Pub News – November 2019

You will find most of our regular pub news in the WhatPub Update column but here are some items that merit further comment, some positive, others alas not…

Many moons ago the customers of the Acorn in Haggerston included workers from the nearby gas works. The works were bombed out of existence during the war and the pub, dating from 1839 with its Truman’s livery intact, is the only building from those times left standing in the area. Alas, not for much longer. Having acknowledged its significance by listing it as an Asset of Community Value (ACV) (although subsequently overturned on a technicality), Hackney Council refused planning permission for its demolition and replacement by a block of flats with a bar on the ground floor. Predictably it went to appeal and the planning inspector overturned the decision. When the Council’s planning committee recently considered a request to vary the original planning permission, all they could do was discuss bike sheds and redesigned windows for the new building. As reported in the Hackney Gazette, planning officers told the committee, “We resisted the demolition and felt the building should be retained but the Planning Inspector took a very different view. Their assessment was that the building was of very limited heritage value. We identified the building as a non-designated heritage asset and the inspector disagreed. We don’t have any leverage now in terms of the loss of the building.” The inspector also considered that the addition of modern windows and extensions had ‘diluted the integrity’ of the building, although the Hackney Society pointed out that these changes could easily be reversed. It did not help however that, despite the ACV, the council had not placed the building on their local list of buildings of special or architectural and historic interest. Planning inspectors have often been the heroes in campaigns to save pubs but I think that it is questionable that, given that they have no local knowledge, they are able to disregard a local council’s assessment of the value of one of their local buildings.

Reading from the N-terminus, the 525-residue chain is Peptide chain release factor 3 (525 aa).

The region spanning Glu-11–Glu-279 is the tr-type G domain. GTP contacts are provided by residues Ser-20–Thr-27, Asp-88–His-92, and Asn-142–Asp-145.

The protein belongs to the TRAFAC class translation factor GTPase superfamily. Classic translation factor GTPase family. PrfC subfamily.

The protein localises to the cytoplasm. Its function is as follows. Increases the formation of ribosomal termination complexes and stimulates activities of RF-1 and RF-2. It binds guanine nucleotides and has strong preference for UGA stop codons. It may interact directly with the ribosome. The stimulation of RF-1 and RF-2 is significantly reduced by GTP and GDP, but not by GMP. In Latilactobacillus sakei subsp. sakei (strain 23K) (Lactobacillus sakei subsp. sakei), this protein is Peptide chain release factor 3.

There has been an unexpected development in the case of the Angel at Hayes End. Two editions ago I reported that a local religious foundation had purchased this Grade II-listed pub with the intention of turning it into a community centre with multiple occupation accommodation on the upper floors. The planning application was duly submitted but was then withdrawn. We do not know why. There is therefore a glimmer of hope. If the owners are dropping the project then they might be interested in selling and this gem could yet reopen as a pub. The current owners reportedly paid £1.6 million for the freehold.

Around in a circle for the Builders Arms in Britten Street, Chelsea, which has reopened after refurbishment. The pub was originally owned by Geronimo Inns and passed to Young’s upon their takeover. Hippo Inns, run by Rupert Clevely who founded Geronimo, have now acquired the pub and Mr Clevely commented, “It is great to have the Builders Arms back; it’s a pub close to my heart from my previous life. Hippo Inns is a group of community pubs with quality food and drink at its heart and the Builders Arms fits perfectly within our portfolio.” Hippo Inns, part of the Ei Group, now have 13 pubs in London.

Good news about the Eastbrook in Dagenham, courtesy of CAMRA’s Pub Heritage Bulletin. This Grade II*-listed pub, dating from 1937, is now in the hands of a private owner with good intentions. The pub has two bars: the Walnut Bar (left hand side) and the Oak Bar (right) and the panelling and fittings in both make this one of CAMRA’s Historic Pub Interiors of National Importance. The Walnut Bar has been restored and the Oak bar, currently used for storage, will follow and be returned to use. The pub is a favourite of supporters of Dagenham & Redbridge football club. The full address is Dagenham Road/Rainham Road South, RM10 7UP.